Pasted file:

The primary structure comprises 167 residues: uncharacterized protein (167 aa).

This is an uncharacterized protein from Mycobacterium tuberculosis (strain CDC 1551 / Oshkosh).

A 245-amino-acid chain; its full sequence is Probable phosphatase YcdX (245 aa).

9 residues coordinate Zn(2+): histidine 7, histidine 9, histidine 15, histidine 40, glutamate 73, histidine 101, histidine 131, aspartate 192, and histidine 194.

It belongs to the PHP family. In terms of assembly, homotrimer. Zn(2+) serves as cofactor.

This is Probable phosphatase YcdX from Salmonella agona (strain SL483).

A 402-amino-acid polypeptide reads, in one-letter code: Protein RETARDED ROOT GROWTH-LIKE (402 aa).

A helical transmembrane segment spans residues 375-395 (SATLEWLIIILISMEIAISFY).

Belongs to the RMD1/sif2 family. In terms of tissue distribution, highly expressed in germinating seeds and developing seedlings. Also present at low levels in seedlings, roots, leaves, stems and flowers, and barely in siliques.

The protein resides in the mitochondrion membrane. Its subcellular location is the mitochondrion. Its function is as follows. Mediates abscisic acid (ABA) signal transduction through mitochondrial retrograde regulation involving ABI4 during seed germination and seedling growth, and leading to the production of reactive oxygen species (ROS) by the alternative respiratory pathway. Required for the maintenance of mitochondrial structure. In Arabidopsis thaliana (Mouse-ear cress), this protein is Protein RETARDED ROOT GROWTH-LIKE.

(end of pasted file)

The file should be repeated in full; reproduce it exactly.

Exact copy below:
The primary structure comprises 167 residues: uncharacterized protein (167 aa).

This is an uncharacterized protein from Mycobacterium tuberculosis (strain CDC 1551 / Oshkosh).

A 245-amino-acid chain; its full sequence is Probable phosphatase YcdX (245 aa).

9 residues coordinate Zn(2+): histidine 7, histidine 9, histidine 15, histidine 40, glutamate 73, histidine 101, histidine 131, aspartate 192, and histidine 194.

It belongs to the PHP family. In terms of assembly, homotrimer. Zn(2+) serves as cofactor.

This is Probable phosphatase YcdX from Salmonella agona (strain SL483).

A 402-amino-acid polypeptide reads, in one-letter code: Protein RETARDED ROOT GROWTH-LIKE (402 aa).

A helical transmembrane segment spans residues 375-395 (SATLEWLIIILISMEIAISFY).

Belongs to the RMD1/sif2 family. In terms of tissue distribution, highly expressed in germinating seeds and developing seedlings. Also present at low levels in seedlings, roots, leaves, stems and flowers, and barely in siliques.

The protein resides in the mitochondrion membrane. Its subcellular location is the mitochondrion. Its function is as follows. Mediates abscisic acid (ABA) signal transduction through mitochondrial retrograde regulation involving ABI4 during seed germination and seedling growth, and leading to the production of reactive oxygen species (ROS) by the alternative respiratory pathway. Required for the maintenance of mitochondrial structure. In Arabidopsis thaliana (Mouse-ear cress), this protein is Protein RETARDED ROOT GROWTH-LIKE.